Community Group Week Three: Martin Heidegger and Living an Authentic Life
This week in our community group we discussed the thought-provoking German philosopher Martin Heidegger, who lived from 1889 to 1976. The video preceding the discussion can be viewed at https://www.youtube.com/watch?v=Br1sGrA7XTU
Heidegger thought that we frequently forget to notice that we are alive. He believed we often run away from ‘Das Sein’ (being) and typically only experience ‘being’ on occasionally odd moments. What we typically embrace is ’Das Nichts’ (the nothing.)
He believed that we have forgotten to appreciate our connectedness with others, and with nature, refusing to live in the moment while accepting a low-level view of the world where nothing is connected, neither through time nor through proximity. Heidegger wanted humanity to recognize the uniqueness of our time to achieve a greater generosity and appreciation for the brief time that remains for us in this life.
Heidegger believed we have, since birth, been thrown into a narrow social and philosophical stratus. One ruled by archaic attitudes, rigid prejudices, and necessities not of our own making. He wanted humankind to rise above this and achieve an ‘authenticity’ where we live not to please others, but to achieve our own goals. He postulated that we normally live superficially in a mode he called ‘they-self,’ instead of the better mode of living, he called ’our-self.’ He said we should not follow the ‘chatter’ found in the newspaper and on TV (obviously this was before Facebook!)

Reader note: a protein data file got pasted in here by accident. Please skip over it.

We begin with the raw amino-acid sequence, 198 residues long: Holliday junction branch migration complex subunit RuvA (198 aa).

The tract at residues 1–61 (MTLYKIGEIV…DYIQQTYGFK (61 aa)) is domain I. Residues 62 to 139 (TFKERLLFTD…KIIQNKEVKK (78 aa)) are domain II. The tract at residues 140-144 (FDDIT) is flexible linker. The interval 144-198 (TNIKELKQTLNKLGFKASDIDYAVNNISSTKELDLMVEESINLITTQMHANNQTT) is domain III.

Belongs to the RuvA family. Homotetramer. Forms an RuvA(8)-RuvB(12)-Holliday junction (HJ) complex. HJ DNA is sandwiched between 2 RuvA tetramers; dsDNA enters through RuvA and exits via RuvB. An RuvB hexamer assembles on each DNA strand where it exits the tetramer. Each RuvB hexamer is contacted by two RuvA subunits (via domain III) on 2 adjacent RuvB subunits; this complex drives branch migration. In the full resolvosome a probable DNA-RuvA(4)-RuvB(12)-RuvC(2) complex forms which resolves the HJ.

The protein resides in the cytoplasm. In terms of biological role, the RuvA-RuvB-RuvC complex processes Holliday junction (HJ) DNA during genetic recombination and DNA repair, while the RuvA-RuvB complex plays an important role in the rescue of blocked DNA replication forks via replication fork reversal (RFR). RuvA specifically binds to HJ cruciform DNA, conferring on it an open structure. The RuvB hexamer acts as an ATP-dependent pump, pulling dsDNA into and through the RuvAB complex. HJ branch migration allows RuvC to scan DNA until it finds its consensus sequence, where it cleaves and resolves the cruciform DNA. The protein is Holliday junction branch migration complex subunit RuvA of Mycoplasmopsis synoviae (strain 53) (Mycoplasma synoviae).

This philosopher’s solution was to focus on one’s death, and the limited amount of time we have here on earth, as a way to overcome ‘the nothings’ and worrying about what others think so we didn’t waste our lives trying to impress people who never really liked us in the first place. He advised that to live a better life, we should spend more time in graveyards, to give us perspective.
From this, there arises several questions:
- What do you do to rise above the mundane and the chatter, and live in the moment, appreciating the here and now?
- How much of your life do you live to please others? Does this affect you negatively? How so?
- What do you want to accomplish, by the end of your time on Earth?
If any of these questions make you think you have room to improve your life, I heartily encourage you to make a plan to improve your life. And if you do, please share in the comments below.